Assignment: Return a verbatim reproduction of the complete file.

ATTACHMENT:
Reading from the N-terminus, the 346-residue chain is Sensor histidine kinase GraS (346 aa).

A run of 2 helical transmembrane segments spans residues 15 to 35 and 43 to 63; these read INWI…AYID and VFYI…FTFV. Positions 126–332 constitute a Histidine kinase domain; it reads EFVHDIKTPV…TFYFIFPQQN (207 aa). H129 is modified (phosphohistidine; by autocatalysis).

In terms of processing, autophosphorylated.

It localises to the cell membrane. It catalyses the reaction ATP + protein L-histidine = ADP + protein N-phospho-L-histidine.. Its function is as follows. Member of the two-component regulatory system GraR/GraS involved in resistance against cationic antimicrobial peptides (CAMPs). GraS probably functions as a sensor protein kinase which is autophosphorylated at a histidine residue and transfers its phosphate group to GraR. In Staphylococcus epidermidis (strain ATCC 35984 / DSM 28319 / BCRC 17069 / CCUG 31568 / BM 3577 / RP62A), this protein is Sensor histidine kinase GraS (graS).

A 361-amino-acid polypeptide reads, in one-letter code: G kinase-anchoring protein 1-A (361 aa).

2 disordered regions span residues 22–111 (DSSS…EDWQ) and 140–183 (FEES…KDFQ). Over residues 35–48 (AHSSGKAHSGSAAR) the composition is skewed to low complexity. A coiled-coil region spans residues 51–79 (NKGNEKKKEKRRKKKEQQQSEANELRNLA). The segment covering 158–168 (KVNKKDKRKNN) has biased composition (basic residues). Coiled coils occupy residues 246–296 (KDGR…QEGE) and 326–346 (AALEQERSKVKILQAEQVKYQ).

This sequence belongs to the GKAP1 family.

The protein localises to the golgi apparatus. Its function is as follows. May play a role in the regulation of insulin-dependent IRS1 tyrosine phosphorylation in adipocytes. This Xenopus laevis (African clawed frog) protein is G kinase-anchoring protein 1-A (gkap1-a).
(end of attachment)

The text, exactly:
Reading from the N-terminus, the 346-residue chain is Sensor histidine kinase GraS (346 aa).

A run of 2 helical transmembrane segments spans residues 15 to 35 and 43 to 63; these read INWI…AYID and VFYI…FTFV. Positions 126–332 constitute a Histidine kinase domain; it reads EFVHDIKTPV…TFYFIFPQQN (207 aa). H129 is modified (phosphohistidine; by autocatalysis).

In terms of processing, autophosphorylated.

It localises to the cell membrane. It catalyses the reaction ATP + protein L-histidine = ADP + protein N-phospho-L-histidine.. Its function is as follows. Member of the two-component regulatory system GraR/GraS involved in resistance against cationic antimicrobial peptides (CAMPs). GraS probably functions as a sensor protein kinase which is autophosphorylated at a histidine residue and transfers its phosphate group to GraR. In Staphylococcus epidermidis (strain ATCC 35984 / DSM 28319 / BCRC 17069 / CCUG 31568 / BM 3577 / RP62A), this protein is Sensor histidine kinase GraS (graS).

A 361-amino-acid polypeptide reads, in one-letter code: G kinase-anchoring protein 1-A (361 aa).

2 disordered regions span residues 22–111 (DSSS…EDWQ) and 140–183 (FEES…KDFQ). Over residues 35–48 (AHSSGKAHSGSAAR) the composition is skewed to low complexity. A coiled-coil region spans residues 51–79 (NKGNEKKKEKRRKKKEQQQSEANELRNLA). The segment covering 158–168 (KVNKKDKRKNN) has biased composition (basic residues). Coiled coils occupy residues 246–296 (KDGR…QEGE) and 326–346 (AALEQERSKVKILQAEQVKYQ).

This sequence belongs to the GKAP1 family.

The protein localises to the golgi apparatus. Its function is as follows. May play a role in the regulation of insulin-dependent IRS1 tyrosine phosphorylation in adipocytes. This Xenopus laevis (African clawed frog) protein is G kinase-anchoring protein 1-A (gkap1-a).